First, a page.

Dan said,“I was in Qatar in the late 1990’s, when it was far from the sprawling metropolis it is today. Few in the small western expat community stayed for Christmas, but those who did enjoyed the great weather and relaxed feel of the city. We would head to a friends’s villa (usually the largest one) and have a Christmas potluck or barbecue. For those from colder parts of the world it was a luxury to eat outside. Christmas Eve was often spent at one of the only two international hotels in the city at the time, dancing into the small hours.
Christmas Day was, therefore, a bit low key, with everyone hanging out in the lovely weather and over-eating the leftovers.
“Bahrain was a restless place with nightly riots and unrest related to the political problems on the island. This meant that the western expat community kept a low profile. Christmas was a time of great weather and socializing, and we tended to congregate in our villa and celebrate with the (mainly) American families in our compound. There were lots of pool parties, barbecues, outside soirees, and a traditional Christmas day feast “
My good friend Brooke Bremner, who lived in Dublin for many years, tells me that there are hide-bound rules that the Irish observe scrupulously, mostly about food! For instance, “One must always serve turkey and ham in Ireland on Christmas Day, not turkey OR ham, but both. Also, there must be a Christmas cake, covered in marzipan and then royal icing. The traditional Christmas pudding is served with brandy butter, what we might call hard sauce. And everyone makes little two inch minced meat tarts to bring to parties as a gift. It’s a glorious time for foodies!”
Kasia Dietz, a handbag designer/manufacturer and writer from New York, whose unusual bags are sold worldwide, lives in Paris with her Italian husband. She tells me, “The side walk cafes provide heat lamps and blankets, beneath which you can indulge in a glass of seasonal mulled wine. The street vendors sell roasted chestnuts on the corner, and the annual holiday markets reveal an array of artisanal gift ideas. The Champs de Elysées glows bright with thousands of fairy lights, and the window displays at Printemps, Galeries Lafayette and Le Bon Marché look like theatre sets.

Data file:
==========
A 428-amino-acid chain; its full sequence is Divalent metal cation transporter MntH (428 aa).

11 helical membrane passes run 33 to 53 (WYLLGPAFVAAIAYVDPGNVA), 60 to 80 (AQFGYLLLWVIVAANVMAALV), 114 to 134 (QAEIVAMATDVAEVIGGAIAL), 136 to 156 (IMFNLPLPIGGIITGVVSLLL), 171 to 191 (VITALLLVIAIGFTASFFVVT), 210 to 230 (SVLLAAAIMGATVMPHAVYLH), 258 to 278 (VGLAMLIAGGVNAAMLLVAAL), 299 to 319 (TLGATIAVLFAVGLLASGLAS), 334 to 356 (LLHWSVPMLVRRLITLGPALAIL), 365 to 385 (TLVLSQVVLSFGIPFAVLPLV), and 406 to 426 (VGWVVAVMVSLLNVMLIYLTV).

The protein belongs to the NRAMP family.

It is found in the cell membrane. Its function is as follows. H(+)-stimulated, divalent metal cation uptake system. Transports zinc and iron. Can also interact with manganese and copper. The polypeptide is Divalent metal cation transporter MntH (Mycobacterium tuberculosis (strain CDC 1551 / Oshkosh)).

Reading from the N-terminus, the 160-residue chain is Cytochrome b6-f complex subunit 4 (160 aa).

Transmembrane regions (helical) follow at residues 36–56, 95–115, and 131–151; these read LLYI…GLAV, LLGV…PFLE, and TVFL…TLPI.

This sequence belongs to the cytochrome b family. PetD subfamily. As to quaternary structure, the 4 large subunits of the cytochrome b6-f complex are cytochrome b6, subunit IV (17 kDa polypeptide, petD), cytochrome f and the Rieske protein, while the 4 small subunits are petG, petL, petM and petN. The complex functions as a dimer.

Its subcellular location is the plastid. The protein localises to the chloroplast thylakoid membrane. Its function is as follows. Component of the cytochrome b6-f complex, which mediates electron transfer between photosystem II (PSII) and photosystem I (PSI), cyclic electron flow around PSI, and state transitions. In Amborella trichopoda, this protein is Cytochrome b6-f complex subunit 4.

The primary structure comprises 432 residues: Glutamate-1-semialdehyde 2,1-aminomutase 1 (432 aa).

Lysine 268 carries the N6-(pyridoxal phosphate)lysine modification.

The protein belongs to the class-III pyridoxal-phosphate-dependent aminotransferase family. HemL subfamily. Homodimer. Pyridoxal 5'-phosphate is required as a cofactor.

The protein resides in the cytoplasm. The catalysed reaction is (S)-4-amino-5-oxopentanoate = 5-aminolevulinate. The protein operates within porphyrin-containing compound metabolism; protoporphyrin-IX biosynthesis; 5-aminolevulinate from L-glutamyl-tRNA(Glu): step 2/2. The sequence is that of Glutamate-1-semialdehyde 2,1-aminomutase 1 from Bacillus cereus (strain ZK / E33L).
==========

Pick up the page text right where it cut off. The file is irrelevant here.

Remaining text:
“Beginning in late December, pastry shops in Paris fill their windows with galettes des rois, or King Cake, to celebrate the Epiphany on January 6th. A good luck charm called a la fève is baked inside the puff pastry and whoever received the fève is crowned a king or queen for the day.
Our great friend Joseph McClain, a marvelously talented opera director, tells me that in San Miguel de Allende, where he has lived for many years, his favorite Christmas tradition is walking the posadas, which are the reenactments of Mary and Joseph searching for an inn. “Walking through the darkened colonial streets following Mary on a burro with Joseph leading the way, singing the old Spanish carols, seeing people opening their doors to strangers to offer them hot drinks, is a marvelous experience.
“Another favorite is the Mercado Navideño at the Mercado of San Juan de Dios. The market is outside in the small passageways between larger market buildings. Lights glitter, the hanging piñatas rustle, and there are tables full of the most amazing assortment of nacimiento figures depicting the Christmas story. People from the country bring in piles of moss used to decorate the nacimiento displays. And there’s always a little speaker somewhere playing Christmas songs that mingle with the noise of the crowds. It’s all very sweet, very Mexican, and very dear to me.
I’m not sure if I’ll have much luck, but this year I think I’ll suggest that my family adopts some new traditions. We could start with ham AND turkey, and I might even see if we can seethe queen’s speech right here in California to play in the background while we eat our Christmas pudding! We wish you and yours a very Merry Christmas and Happy New Year wherever you are!
Kasia Dietz’s striking, sophisticated bags may be found at Kasia Dietz.com They are available world-wide.